Mr. Howard Scott was a very talented artist and gained respect among many automotive illustrators. From the 1930-1950s, Mr. Howard Scottís work was featured on many popular magazine covers and billboard advertisements throughout the world.
Mr. Scott was born in 1902 in Holyoke, Massachusetts. For many years even as a child, Mr. Scott always had a great passion and love for illustration design. In 1921 during his senior year in high school, Mr. Scott became the illustrator/artist for the school yearbook, and that was where his journey began.
In 1925, Mr. Scott graduated from the Pratt Institute program in general art and illustration, where he demonstrated great ideals and great leadership skills as a student. In 1935, Mr. Scott received his first award for his poster from Ford Motor Company which simply stated," Its no use, Mac, Itís a Ford V8". The poster received many positive comments and recognition for its great work of illustration design art.
During the 1940's, Mr. Scott won the top two awards at the 16th Annual Exhibition of Outdoor Advertising, presented by the Art Directors Club of Chicago. The gold medal award was for a Heinz poster illustration that received much positive attention from the buying public. Another award which was the silver award was for a Nash Motors automobile poster that received great recognition. The famous and talented artists Mr. Norman Rockwell along with Mr. Raymond Loewy (Studebaker Designer) were among the great admirers of Mr. Scott's work.
Mr. Scott also served in the U. S. Navy during World War II, illustrating posters for the U.S War information Service. In 1942, which was a year for war time efforts among many Americans, the U.S. civilian auto production was coming to its last days of manufacturing for American consumers. Mr. Scott was given the De Soto advertising account to create and design illustrations that were richly illustrated for the American automotive market. The 1942 De Soto automobiles featured hidden headlamps which made them different by design from other automobiles. The 1942 De Soto hidden headlamps were featured and illustrated within Mr. Scott's advertising for De Soto and were called "Airfoil Lights". This was De Soto's acclaimed style of distinction. When not in use, the headlights were concealed by fender flush shutters, thus attaining perfect streamlining and protection for the sealed beam headlight units. Handy controls beneath the instrument panel automatically turned the lights on and off as the shutters were operated. A wide grille with curved bars was a distinctive De Soto feature as well. Mr. Scott's 1942 De Soto advertising illustrations created many positive family type settings, which many Americans enjoyed during the war time efforts. The 1942 De Soto advertising was a memorable series that will always have a special place in automotive history of design and illustration.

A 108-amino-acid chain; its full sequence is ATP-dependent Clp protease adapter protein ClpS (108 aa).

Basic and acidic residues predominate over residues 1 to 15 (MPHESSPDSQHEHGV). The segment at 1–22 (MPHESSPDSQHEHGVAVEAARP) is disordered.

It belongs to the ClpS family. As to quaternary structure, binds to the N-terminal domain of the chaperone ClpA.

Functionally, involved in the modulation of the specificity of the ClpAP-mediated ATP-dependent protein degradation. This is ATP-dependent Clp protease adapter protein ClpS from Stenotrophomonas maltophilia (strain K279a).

On August 17, 1983, the automotive world lost a great talented illustrator that created some of the best billboard advertising in the world which included advertisements for Campbell's soup, Mobil gas, Ivory soap, and Schlitz beer, just to name a few companies. Having successfully completed many years of great works of art, Mr. Scottís legacy will continue to be remembered as one of the foremost illustrated artists working on outdoor advertising illustrations. For many years, he was the recipient of numerous outdoor advertising industry design awards. For more information on artist- Mr. Howard Scott, please contact Duke University Libraries- Inventory of Howard Scott papers 1921-1984 and undated Bulk 1930's -1950's.
A special thanks to Robert Tate, Automotive Historian and Researcher, for donating the story to the MotorCities Story of the Week program. Photographs courtesy of Robert Tateís Personal Collection.
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